There was once a time when roundabouts were all but absent from American roadways. But over the past decade or so, these circular intersections have seemed to pop up everywhere, from small rural towns to bustling urban centers.
This has left many drivers wondering: why are there so many new roundabouts, and why are they replacing tried-and-true stoplights?
To help answer these questions—and more—here’s everything you’ve ever wondered about roundabouts.
What Is a Roundabout?
According to the U.S. Department of Transportation, a roundabout is a type of intersection that is specifically designed to help control the flow of traffic. It features a circular roadway that goes around a raised central island. Roundabouts are engineered to allow for a smooth, constant flow of traffic from all directions. This makes them different from traffic circles, which are circular intersections that require drivers to stop before entering.
How Do Roundabouts Work?
If you’ve ever wondered about how to drive in a roundabout, you’re not alone. Let’s look at a basic overview of how roundabouts work. Drivers enter the intersection by first navigating a gentle curve. After yielding to traffic already in the roundabout, they enter the circle. Then, they drive around the circle in a counterclockwise direction until exiting at their desired roadway. When using a roundabout you should try to enter and exit the intersection without coming to a complete stop.
Who Has the Right-of-Way in a Roundabout?
If you’re unfamiliar with roundabouts, it can be confusing to determine who must yield. (Case in point: remember that scene from National Lampoon’s European Vacation where Clark Griswold gets trapped in a British roundabout for hours?) But the rule for determining right-of-way in a roundabout is actually pretty simple: the vehicle entering the roundabout should always yield to cars that are already in the circle. To show where entry to the circle begins, most modern roundabouts feature a dotted yield line at each entry point.
Who Invented the Roundabout?
The origins of the roundabout aren’t as simple as you may think. That’s because circular junction intersections have been around for centuries—long before motor vehicle traffic was ever a consideration. For example, the Place Charles de Gaulle (or Place de l’Étoile, for you French speakers) surrounding the famed Arc de Triomphe in Paris, France, dates back to 1780. The first modern traffic circle is said to have been constructed in Germany in 1899. And the first roundabout on American soil was Columbus Circle, in New York City, designed by William Phelps Eno in 1905.
According to the Insurance Institute for Highway Safety (IIHS), studies show that intersections in the U.S. that have been converted from traffic signals or stop signs to roundabouts have reduced injury crashes up to 80 percent, with a total crash reduction of up to 47 percent. There are several reasons for this:
Speed: The circular design of a roundabout requires vehicles to reduce their speeds to successfully navigate through the intersection. Because these geometric features generally limit vehicle speeds to less than 20 miles per hour, data shows that roundabouts can reduce both the frequency and severity of collisions.
Direction: Once drivers enter a roundabout, every vehicle in the intersection is traveling in the same direction. This design vastly reduces the number of dangerous head-on and right-angle (or T-bone) collisions, which can be especially dangerous to drivers.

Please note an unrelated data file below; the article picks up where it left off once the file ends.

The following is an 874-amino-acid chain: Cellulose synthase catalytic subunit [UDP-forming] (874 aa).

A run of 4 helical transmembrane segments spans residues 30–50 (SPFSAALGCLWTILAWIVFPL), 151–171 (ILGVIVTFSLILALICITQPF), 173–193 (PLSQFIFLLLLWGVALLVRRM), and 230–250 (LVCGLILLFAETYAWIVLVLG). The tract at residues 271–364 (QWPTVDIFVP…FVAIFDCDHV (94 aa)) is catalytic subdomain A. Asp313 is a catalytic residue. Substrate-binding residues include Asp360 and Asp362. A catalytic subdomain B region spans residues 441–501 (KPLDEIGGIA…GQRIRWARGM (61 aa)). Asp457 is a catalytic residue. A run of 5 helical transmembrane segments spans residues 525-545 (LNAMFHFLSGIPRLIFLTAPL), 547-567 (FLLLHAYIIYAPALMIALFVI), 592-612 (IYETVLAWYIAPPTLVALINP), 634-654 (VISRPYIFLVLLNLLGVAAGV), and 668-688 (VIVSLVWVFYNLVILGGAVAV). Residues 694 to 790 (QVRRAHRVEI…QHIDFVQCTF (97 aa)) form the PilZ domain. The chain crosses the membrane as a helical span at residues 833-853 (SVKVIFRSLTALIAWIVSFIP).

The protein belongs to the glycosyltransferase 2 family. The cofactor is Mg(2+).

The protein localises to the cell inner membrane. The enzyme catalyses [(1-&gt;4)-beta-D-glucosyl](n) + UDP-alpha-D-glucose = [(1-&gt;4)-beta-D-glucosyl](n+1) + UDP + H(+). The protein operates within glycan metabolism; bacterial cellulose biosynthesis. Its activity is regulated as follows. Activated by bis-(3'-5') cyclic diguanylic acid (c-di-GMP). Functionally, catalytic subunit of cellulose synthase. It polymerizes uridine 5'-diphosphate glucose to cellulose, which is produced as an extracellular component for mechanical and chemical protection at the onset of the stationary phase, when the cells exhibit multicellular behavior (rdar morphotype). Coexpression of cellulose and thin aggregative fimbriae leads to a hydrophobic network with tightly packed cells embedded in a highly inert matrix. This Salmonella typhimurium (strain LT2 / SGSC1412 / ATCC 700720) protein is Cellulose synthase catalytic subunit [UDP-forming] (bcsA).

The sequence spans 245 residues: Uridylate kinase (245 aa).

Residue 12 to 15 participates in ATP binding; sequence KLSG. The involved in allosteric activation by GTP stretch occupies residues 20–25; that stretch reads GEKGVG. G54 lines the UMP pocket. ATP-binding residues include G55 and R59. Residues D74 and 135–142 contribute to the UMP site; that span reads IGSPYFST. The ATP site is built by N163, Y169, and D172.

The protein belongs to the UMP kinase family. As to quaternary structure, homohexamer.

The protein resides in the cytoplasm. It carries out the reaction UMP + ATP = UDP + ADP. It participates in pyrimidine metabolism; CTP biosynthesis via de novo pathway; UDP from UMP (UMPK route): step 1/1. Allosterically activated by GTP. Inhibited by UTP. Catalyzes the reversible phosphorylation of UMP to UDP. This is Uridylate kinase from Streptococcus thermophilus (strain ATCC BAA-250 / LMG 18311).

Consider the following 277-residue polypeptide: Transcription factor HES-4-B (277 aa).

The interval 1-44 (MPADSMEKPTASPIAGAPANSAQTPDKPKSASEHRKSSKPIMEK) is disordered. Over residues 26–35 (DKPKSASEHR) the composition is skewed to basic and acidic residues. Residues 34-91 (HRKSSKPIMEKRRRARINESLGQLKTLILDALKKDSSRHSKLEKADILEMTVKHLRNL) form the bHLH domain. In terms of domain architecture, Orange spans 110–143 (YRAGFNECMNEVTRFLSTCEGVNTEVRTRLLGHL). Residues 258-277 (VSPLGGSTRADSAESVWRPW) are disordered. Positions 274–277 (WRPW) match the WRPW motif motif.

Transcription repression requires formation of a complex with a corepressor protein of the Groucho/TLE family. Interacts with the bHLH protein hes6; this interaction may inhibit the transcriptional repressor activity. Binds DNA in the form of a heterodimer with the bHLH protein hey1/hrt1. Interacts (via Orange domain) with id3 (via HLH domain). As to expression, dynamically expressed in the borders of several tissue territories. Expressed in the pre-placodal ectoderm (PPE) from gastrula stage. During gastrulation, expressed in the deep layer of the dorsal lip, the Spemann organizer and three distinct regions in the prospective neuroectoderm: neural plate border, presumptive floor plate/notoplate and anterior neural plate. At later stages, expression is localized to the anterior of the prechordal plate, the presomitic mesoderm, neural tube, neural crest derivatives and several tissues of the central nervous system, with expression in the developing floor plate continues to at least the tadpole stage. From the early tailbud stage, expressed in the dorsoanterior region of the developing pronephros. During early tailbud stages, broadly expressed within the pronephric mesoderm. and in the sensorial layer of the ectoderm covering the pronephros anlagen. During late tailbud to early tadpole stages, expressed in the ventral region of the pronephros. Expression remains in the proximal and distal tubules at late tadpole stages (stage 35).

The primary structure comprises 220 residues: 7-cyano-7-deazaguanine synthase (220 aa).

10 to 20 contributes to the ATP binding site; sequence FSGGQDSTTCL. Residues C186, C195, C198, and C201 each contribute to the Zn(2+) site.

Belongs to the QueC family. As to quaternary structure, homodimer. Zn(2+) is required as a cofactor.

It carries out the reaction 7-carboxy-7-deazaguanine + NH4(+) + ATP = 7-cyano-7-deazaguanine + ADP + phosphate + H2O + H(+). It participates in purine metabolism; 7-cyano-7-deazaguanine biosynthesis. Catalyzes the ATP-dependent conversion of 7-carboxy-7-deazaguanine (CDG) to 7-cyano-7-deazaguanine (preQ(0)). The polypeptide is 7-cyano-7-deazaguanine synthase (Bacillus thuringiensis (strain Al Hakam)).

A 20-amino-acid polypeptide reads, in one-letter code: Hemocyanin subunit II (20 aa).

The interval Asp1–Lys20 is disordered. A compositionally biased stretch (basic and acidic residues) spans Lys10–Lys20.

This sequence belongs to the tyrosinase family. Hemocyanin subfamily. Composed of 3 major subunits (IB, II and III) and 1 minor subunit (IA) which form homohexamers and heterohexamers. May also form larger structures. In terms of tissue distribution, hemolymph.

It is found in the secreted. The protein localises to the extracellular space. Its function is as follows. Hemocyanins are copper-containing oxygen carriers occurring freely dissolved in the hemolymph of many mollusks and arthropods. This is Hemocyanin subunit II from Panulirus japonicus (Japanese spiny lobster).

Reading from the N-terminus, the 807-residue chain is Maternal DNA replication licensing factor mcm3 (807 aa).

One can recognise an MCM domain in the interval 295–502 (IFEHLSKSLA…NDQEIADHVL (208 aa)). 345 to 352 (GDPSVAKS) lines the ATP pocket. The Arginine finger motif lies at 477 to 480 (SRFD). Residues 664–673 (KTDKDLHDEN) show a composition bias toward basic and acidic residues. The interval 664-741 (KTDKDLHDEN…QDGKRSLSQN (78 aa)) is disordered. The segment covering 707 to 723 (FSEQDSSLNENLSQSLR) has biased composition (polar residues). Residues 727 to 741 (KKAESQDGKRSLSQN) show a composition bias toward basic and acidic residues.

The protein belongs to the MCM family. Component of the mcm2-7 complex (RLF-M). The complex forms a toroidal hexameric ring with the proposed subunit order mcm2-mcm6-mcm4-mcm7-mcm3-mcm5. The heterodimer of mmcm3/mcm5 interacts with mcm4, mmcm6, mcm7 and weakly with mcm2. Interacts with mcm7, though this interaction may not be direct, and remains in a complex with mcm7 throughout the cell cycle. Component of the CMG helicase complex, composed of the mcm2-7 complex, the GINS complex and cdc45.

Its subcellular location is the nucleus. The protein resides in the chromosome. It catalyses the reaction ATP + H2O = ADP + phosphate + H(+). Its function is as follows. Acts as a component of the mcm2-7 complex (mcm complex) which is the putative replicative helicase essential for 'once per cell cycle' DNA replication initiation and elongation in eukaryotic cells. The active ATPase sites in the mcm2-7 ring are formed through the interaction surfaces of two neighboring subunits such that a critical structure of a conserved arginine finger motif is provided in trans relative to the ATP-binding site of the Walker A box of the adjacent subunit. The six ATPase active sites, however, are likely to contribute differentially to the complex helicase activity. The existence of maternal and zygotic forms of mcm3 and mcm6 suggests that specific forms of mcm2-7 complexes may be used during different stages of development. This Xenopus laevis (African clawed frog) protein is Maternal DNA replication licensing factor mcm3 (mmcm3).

Conflict points: In transportation planning lingo, a “conflict point” refers to a spot where two vehicles could potentially collide at an intersection. A simple “T” intersection between two single-lane roads has a total of 32 conflict points. Replace that intersection with a roundabout and the number drops to 8—that’s a 75 percent reduction! Less conflict points means less opportunities for collisions.
Pedestrians: Roundabouts also have safety benefits for pedestrians and cyclists crossing the intersection. This is due to the lower speeds of the vehicles, and to the fact that traffic is only coming from one direction.
Why Are More Cities Installing Roundabouts?
In addition to the safety features mentioned above, there are other benefits to choosing roundabouts over signaled intersections:
They improve traffic flow. In a roundabout, traffic is constantly moving from all directions. This design can greatly reduce the backups and delays caused by stop signs and traffic lights.
They reduce vehicle emissions. In addition to reducing wasted time at intersections, roundabouts have also been proven to lower fuel consumption. Accelerating from a dead stop is one of the least energy-efficient things your vehicle can do, next to sitting idle at a red light, both of which are commonplace at traditional intersections.
They cost less to maintain. Roundabouts eliminate the need for traffic lights, which are costly to install and maintain over time.
Because of these factors, a 2004 study conducted by the IIHS estimated that converting just 10 percent of the signalized intersections in the U.S. to roundabouts could reduce vehicle delays by more than 981 million hours and lower fuel consumption by more than 654 million gallons in a single year!
How Many Roundabouts Are in the U.S.?
According to the engineering firm Kittelson & Associates, there were about 8,000 roundabouts in the U.S. in 2020. While that number has been steadily increasing over the past decade, the U.S. still lags far behind many other countries in its roundabout use. In America, it’s estimated there is 1 roundabout per every 1,118 intersections. In Great Britain, the ratio drops dramatically to 1 per every 127 intersections. And in France (the country with the most roundabouts in the world), the ratio is 1 roundabout per every 45 intersections.
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